Shelly Bhoil is a poet and research scholar in Tibetan Studies, living between (Simla) India and (Sao Paulo) Brazil. She has formerly taught in colleges of Delhi University and Amity University besides having a brief stint in IBN 7. She recently joined the galaxy of writers at Indian Express Online Women’s Portal.
Here is an elaborate interview of Shelly Bhoil which will tell you more about her :
Her publications include her debut poetry book, An Ember from Her Pyre (Writers Workshop), academic essays in reputed international journals, and poetry in several journals such as Tayo literary magazine, Postcolonial Text, Himal Southasia, Dance Macabre, Blackmail Press, Asia Writes, Muse India and anthologies 40 Under 40, Poetry Israel, Poetry of Yoga, Indian Voices Vol I among others. She has edited Muse India’s online edition on Tibetan English writings in India with the exile historian Tsering Shakya (2014). She is currently co-editing two books of academic essays on Tibetan Exile Narratives (Lexington Books), her second poetry book titled Laatoo (the light bulb), and curating contemporary Himachali poetry in English and translation.
Shelly was an Honourable Mention in Finger Lake’s Environment Film Festival Checkpoint Story Competition in Ithaca University and the winner of the Tahoe Safe Alliance writing contest in 2011. She also received commendation prize in All India Poetry competition organised by the Poetry Society India with the British Council in 2016 and third position in Rabindranath Tagore international poetry contest 2016
As a Jury for poetry, Shelly will offer her advises for all the poems appearing in a month under “Jury’s Advise”. Her advices will benefit not only the poets who submit their poetry with #TellMeYourStory, but also general literature lovers who secretly write verses in closed diaries. Shelly’s warm mentorship will inspire many to come out of their shells and celebrate their talents.
#PoetsVerdict for October-2017
Roshni Vijay’s short-poem ‘North East ‘India?’ ” plucks the uncomfortable geopolitical chords of India in its north-eastern region, and the issues of communal, racial, and ethnic biases that lay at the bottom of our nation’s understanding of ‘a people.’ Roshni brings to the limelight the superficiality of the polarities that plague our society through her unique style of parenthetical questions juxtaposed with the basic human assertions. Sample these:
In either black or white, we do not belong. (Aren’t you different shades, too?)or Our body and faces aren’t molded or cast (Is yours?) In an interrogative spirit, the poem makes one reflect upon the uncalled power equation between the decision-makers and the people in question, and suggests a dismissal of the frail political and social boundaries/polarities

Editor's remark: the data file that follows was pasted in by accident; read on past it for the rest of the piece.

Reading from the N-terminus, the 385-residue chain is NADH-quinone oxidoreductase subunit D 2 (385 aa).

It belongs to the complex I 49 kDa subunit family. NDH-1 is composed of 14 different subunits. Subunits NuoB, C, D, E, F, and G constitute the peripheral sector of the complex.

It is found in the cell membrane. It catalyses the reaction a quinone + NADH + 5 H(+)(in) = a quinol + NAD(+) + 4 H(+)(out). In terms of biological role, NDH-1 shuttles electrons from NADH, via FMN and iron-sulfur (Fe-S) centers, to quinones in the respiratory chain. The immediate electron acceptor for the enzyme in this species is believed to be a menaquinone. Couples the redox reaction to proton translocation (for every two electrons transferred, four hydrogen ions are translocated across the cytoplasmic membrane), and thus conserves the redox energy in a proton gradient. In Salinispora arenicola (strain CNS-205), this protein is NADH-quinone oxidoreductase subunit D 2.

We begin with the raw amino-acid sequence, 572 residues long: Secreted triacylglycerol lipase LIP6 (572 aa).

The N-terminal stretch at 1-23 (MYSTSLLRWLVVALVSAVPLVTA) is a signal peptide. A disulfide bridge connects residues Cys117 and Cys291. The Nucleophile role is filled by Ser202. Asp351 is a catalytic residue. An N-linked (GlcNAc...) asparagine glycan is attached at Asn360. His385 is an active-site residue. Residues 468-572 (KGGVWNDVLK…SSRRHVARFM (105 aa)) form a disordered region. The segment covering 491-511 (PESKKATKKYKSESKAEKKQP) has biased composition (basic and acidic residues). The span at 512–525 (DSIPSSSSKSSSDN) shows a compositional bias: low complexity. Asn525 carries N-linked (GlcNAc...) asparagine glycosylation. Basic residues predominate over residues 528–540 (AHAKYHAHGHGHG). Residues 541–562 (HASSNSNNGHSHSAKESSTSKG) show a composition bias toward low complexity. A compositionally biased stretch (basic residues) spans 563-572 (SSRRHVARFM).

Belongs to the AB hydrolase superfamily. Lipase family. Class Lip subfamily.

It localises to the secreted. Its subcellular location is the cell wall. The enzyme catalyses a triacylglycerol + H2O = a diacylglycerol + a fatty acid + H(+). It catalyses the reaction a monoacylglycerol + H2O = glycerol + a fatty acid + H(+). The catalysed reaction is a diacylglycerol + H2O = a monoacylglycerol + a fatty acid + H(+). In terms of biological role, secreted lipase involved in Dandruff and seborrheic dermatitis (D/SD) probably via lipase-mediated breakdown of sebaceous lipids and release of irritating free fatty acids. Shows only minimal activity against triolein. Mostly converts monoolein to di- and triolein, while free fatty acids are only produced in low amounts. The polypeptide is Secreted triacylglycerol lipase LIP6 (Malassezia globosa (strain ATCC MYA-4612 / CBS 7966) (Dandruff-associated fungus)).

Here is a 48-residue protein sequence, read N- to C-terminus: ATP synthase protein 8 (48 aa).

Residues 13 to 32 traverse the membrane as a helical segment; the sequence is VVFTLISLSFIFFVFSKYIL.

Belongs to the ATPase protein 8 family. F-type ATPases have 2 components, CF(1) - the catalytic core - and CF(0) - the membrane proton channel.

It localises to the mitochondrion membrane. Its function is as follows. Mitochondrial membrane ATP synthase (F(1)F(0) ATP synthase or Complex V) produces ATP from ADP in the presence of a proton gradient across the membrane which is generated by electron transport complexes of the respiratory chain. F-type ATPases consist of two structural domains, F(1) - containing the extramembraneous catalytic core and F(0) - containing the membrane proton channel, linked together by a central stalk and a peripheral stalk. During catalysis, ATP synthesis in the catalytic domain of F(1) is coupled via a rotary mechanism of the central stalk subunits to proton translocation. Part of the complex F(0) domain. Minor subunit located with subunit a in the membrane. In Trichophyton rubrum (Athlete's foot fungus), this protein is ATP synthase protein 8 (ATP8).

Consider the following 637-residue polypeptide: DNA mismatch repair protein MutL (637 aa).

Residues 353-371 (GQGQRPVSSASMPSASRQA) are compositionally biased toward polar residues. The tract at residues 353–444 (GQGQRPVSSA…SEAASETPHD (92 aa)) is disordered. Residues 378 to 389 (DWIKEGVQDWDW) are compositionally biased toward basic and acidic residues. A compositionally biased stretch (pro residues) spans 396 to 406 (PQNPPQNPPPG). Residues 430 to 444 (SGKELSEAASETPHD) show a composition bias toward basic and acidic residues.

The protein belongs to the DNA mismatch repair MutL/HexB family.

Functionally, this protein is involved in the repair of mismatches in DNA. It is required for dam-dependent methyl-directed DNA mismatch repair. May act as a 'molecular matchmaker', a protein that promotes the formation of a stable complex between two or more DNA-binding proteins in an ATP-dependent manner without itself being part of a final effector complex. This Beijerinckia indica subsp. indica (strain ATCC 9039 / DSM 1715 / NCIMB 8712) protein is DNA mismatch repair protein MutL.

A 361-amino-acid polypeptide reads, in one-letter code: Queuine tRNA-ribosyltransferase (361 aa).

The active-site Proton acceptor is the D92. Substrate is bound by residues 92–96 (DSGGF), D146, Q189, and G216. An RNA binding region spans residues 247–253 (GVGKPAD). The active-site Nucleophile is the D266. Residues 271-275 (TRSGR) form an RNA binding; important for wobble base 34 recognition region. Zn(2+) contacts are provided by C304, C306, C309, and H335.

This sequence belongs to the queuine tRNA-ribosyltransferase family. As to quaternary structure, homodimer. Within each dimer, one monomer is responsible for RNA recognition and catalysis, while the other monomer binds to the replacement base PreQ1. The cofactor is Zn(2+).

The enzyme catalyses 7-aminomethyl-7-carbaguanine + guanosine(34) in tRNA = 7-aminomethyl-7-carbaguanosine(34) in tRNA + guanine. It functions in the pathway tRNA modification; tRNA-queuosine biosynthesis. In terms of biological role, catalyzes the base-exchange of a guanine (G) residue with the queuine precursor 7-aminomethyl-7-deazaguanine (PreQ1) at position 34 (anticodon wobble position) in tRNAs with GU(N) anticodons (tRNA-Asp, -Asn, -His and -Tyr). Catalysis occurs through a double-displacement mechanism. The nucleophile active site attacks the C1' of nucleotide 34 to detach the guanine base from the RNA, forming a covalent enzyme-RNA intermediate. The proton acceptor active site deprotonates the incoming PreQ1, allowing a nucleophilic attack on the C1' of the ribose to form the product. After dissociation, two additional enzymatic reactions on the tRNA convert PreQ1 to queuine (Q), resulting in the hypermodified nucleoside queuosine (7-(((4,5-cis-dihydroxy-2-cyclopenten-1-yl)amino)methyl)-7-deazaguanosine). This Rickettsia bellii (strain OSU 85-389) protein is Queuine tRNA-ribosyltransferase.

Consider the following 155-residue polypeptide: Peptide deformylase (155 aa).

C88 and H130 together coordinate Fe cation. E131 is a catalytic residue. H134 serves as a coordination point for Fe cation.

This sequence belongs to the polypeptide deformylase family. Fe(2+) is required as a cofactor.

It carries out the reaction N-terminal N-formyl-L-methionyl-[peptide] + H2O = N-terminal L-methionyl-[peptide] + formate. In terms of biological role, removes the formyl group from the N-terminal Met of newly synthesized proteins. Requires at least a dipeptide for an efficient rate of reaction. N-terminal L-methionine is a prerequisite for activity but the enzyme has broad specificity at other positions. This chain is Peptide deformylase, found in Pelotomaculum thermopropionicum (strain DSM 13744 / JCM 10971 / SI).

#PoetsVerdict for September-2017
As the title speaks, ‘Taxing a Woman’ is a poem that aptly raises the uncomfortable question of taxes levied on women for being thinkers, dreamers, or independent. Shilpi Das’s poem lays bare the hypocrisy of present day men who are supposedly liberal, talk about “women autonomy,” and like to “court intelligent women” but not marry her. A wife with her own identity brings in him an “inferiority complex” and camouflages his “fragile ego.” An ideal wife is one, “who dreams through his eyes/thinks through his brain and/ feels through his heart/ who extinguishes the fire within her/ for the sake of standing by the culinary fire.” The poem opens in a unique style, which catches the attention of the readers and prompts to reflect at the unfair taxation system for gender in our society.
#PoetsVerdict for August-2017
Rajnish Misrha’s ‘Apologia pro vita mea’ is an outstanding contemporary experiment in dramatic monologue. The poet has successfully created a life-like character in the all-knowing and self-deceived speaker who attempts to justify domestic violence – I may have slapped her/not more than once/and lightly, tangentially – by masking and glorifying himself as “feminist” and liberal husband. But he meets his nemesis as she leaves him the next day after having “wept through the night” while he was “beside her/just seven inches away/separated by a wall.” True to the nature of dramatic monologue, the poem speaks for the wife who doesn’t get a chance to speak at all in the poem just like the duchess in Robert Browning’s ‘My Last Duchess.’
#PoetsVerdict for June-2017
‘The Meadows’ by Arya Kamal Roy is little bit of Wordsworthian kind of poem that paints the shades of nature in the poet’s quest for a lost lover. Just as one is tempted to stroll through meadows under the ‘mesmerising star studded firmament,’ one gets pricked by the poet-lover’s nostalgic obsession and perhaps haunting of these meadows. The lover’s inner landscape of ‘coveted conscience/ Lucubrated indefatigably with…far-fetched imagination’ comes to the foreground. And right then, reality meets illusion in a most heartbreaking yet therapeutic way, better summed up in the line from the poem – ‘Nullified and purified in spirit’!
#PoetsVerdict for May-2017
A simple yet a loaded poem that embodies the spirit and robustness of bygone ages in the figure of a blue bloodied warrior and brings a sense of its loss and the lacklustre of our modern day lives that are overwhelming obsessed with technology. The last paragraph of the poem evokes but sympathy for the Royal descendants whose sheen of the past is eclipsed today by ‘typewriters, computers, and cell phones’.
#PoetsVerdict for April-2017
A self-motivated man’s quest for certainty in the world of ‘engineered social disparity’ brings out to him disillusionment and disbelief through the poet’s use of knockout metaphors in the poem ‘much more’. The irony in the last few lines evoking the lack of love as against the abundance of material/physical desires, ‘A species masturbating en-mass on paper fantasy/sadly all this while, love’s in absolute scarcity’, echoes the hollowness that inundates the world at large.